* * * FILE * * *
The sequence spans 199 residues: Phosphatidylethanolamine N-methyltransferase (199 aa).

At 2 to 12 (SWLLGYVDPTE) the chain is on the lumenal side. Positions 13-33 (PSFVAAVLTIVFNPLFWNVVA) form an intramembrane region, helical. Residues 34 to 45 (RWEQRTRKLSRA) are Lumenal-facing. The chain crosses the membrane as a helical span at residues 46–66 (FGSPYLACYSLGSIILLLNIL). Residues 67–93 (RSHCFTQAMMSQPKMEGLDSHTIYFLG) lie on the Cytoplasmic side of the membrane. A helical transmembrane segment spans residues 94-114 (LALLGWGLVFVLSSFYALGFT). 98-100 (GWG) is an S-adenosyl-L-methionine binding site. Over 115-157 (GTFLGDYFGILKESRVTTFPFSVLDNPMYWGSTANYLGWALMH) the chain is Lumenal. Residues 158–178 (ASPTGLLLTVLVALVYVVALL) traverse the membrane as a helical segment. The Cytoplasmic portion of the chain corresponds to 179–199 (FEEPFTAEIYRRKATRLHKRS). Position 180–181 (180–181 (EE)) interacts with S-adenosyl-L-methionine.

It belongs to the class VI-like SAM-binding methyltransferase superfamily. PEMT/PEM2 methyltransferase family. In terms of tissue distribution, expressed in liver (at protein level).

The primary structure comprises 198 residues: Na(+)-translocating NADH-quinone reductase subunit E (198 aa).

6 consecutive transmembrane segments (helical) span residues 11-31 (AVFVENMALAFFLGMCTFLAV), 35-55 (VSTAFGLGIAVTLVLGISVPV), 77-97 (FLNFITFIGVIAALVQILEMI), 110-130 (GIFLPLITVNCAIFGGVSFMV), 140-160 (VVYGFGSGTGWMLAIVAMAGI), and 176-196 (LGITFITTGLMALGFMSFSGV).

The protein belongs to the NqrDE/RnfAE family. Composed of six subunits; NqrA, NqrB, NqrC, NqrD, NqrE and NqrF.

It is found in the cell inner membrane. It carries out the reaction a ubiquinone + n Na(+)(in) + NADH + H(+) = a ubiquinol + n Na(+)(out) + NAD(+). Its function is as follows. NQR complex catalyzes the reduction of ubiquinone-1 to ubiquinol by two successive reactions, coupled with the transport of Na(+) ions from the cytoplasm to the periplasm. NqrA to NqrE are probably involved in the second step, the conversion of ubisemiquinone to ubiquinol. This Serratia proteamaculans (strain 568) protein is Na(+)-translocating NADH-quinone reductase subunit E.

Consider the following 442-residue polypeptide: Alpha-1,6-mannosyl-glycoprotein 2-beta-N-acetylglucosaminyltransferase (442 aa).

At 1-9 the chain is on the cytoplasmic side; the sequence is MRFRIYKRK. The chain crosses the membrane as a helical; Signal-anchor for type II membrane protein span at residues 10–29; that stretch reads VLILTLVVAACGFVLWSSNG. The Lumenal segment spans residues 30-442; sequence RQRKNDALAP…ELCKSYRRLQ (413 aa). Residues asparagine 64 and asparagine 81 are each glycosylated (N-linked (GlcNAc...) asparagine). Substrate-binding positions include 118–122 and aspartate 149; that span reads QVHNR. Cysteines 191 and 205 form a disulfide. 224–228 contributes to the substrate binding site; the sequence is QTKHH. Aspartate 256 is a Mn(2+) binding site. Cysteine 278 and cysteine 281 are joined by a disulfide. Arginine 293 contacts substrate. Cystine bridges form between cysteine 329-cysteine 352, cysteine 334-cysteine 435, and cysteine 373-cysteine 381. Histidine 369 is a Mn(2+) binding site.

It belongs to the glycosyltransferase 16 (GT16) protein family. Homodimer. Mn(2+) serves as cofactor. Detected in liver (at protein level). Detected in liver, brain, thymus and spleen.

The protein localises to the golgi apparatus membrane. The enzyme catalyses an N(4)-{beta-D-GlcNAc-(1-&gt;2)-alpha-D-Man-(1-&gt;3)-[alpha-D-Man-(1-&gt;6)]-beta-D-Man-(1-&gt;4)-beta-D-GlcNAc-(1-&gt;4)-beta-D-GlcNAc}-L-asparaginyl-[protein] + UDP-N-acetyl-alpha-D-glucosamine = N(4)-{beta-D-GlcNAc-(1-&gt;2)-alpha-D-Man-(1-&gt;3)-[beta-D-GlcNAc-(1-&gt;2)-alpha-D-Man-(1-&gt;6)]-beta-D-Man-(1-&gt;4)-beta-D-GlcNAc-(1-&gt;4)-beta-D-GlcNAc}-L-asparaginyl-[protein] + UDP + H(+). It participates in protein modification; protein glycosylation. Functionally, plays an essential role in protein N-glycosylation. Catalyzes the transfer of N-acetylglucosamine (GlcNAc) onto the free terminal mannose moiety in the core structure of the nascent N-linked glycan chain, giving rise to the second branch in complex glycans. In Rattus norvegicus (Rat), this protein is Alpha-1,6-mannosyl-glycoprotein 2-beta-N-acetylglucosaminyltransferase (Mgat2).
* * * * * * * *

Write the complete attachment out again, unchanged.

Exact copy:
The sequence spans 199 residues: Phosphatidylethanolamine N-methyltransferase (199 aa).

At 2 to 12 (SWLLGYVDPTE) the chain is on the lumenal side. Positions 13-33 (PSFVAAVLTIVFNPLFWNVVA) form an intramembrane region, helical. Residues 34 to 45 (RWEQRTRKLSRA) are Lumenal-facing. The chain crosses the membrane as a helical span at residues 46–66 (FGSPYLACYSLGSIILLLNIL). Residues 67–93 (RSHCFTQAMMSQPKMEGLDSHTIYFLG) lie on the Cytoplasmic side of the membrane. A helical transmembrane segment spans residues 94-114 (LALLGWGLVFVLSSFYALGFT). 98-100 (GWG) is an S-adenosyl-L-methionine binding site. Over 115-157 (GTFLGDYFGILKESRVTTFPFSVLDNPMYWGSTANYLGWALMH) the chain is Lumenal. Residues 158–178 (ASPTGLLLTVLVALVYVVALL) traverse the membrane as a helical segment. The Cytoplasmic portion of the chain corresponds to 179–199 (FEEPFTAEIYRRKATRLHKRS). Position 180–181 (180–181 (EE)) interacts with S-adenosyl-L-methionine.

It belongs to the class VI-like SAM-binding methyltransferase superfamily. PEMT/PEM2 methyltransferase family. In terms of tissue distribution, expressed in liver (at protein level).

The primary structure comprises 198 residues: Na(+)-translocating NADH-quinone reductase subunit E (198 aa).

6 consecutive transmembrane segments (helical) span residues 11-31 (AVFVENMALAFFLGMCTFLAV), 35-55 (VSTAFGLGIAVTLVLGISVPV), 77-97 (FLNFITFIGVIAALVQILEMI), 110-130 (GIFLPLITVNCAIFGGVSFMV), 140-160 (VVYGFGSGTGWMLAIVAMAGI), and 176-196 (LGITFITTGLMALGFMSFSGV).

The protein belongs to the NqrDE/RnfAE family. Composed of six subunits; NqrA, NqrB, NqrC, NqrD, NqrE and NqrF.

It is found in the cell inner membrane. It carries out the reaction a ubiquinone + n Na(+)(in) + NADH + H(+) = a ubiquinol + n Na(+)(out) + NAD(+). Its function is as follows. NQR complex catalyzes the reduction of ubiquinone-1 to ubiquinol by two successive reactions, coupled with the transport of Na(+) ions from the cytoplasm to the periplasm. NqrA to NqrE are probably involved in the second step, the conversion of ubisemiquinone to ubiquinol. This Serratia proteamaculans (strain 568) protein is Na(+)-translocating NADH-quinone reductase subunit E.

Consider the following 442-residue polypeptide: Alpha-1,6-mannosyl-glycoprotein 2-beta-N-acetylglucosaminyltransferase (442 aa).

At 1-9 the chain is on the cytoplasmic side; the sequence is MRFRIYKRK. The chain crosses the membrane as a helical; Signal-anchor for type II membrane protein span at residues 10–29; that stretch reads VLILTLVVAACGFVLWSSNG. The Lumenal segment spans residues 30-442; sequence RQRKNDALAP…ELCKSYRRLQ (413 aa). Residues asparagine 64 and asparagine 81 are each glycosylated (N-linked (GlcNAc...) asparagine). Substrate-binding positions include 118–122 and aspartate 149; that span reads QVHNR. Cysteines 191 and 205 form a disulfide. 224–228 contributes to the substrate binding site; the sequence is QTKHH. Aspartate 256 is a Mn(2+) binding site. Cysteine 278 and cysteine 281 are joined by a disulfide. Arginine 293 contacts substrate. Cystine bridges form between cysteine 329-cysteine 352, cysteine 334-cysteine 435, and cysteine 373-cysteine 381. Histidine 369 is a Mn(2+) binding site.

It belongs to the glycosyltransferase 16 (GT16) protein family. Homodimer. Mn(2+) serves as cofactor. Detected in liver (at protein level). Detected in liver, brain, thymus and spleen.

The protein localises to the golgi apparatus membrane. The enzyme catalyses an N(4)-{beta-D-GlcNAc-(1-&gt;2)-alpha-D-Man-(1-&gt;3)-[alpha-D-Man-(1-&gt;6)]-beta-D-Man-(1-&gt;4)-beta-D-GlcNAc-(1-&gt;4)-beta-D-GlcNAc}-L-asparaginyl-[protein] + UDP-N-acetyl-alpha-D-glucosamine = N(4)-{beta-D-GlcNAc-(1-&gt;2)-alpha-D-Man-(1-&gt;3)-[beta-D-GlcNAc-(1-&gt;2)-alpha-D-Man-(1-&gt;6)]-beta-D-Man-(1-&gt;4)-beta-D-GlcNAc-(1-&gt;4)-beta-D-GlcNAc}-L-asparaginyl-[protein] + UDP + H(+). It participates in protein modification; protein glycosylation. Functionally, plays an essential role in protein N-glycosylation. Catalyzes the transfer of N-acetylglucosamine (GlcNAc) onto the free terminal mannose moiety in the core structure of the nascent N-linked glycan chain, giving rise to the second branch in complex glycans. In Rattus norvegicus (Rat), this protein is Alpha-1,6-mannosyl-glycoprotein 2-beta-N-acetylglucosaminyltransferase (Mgat2).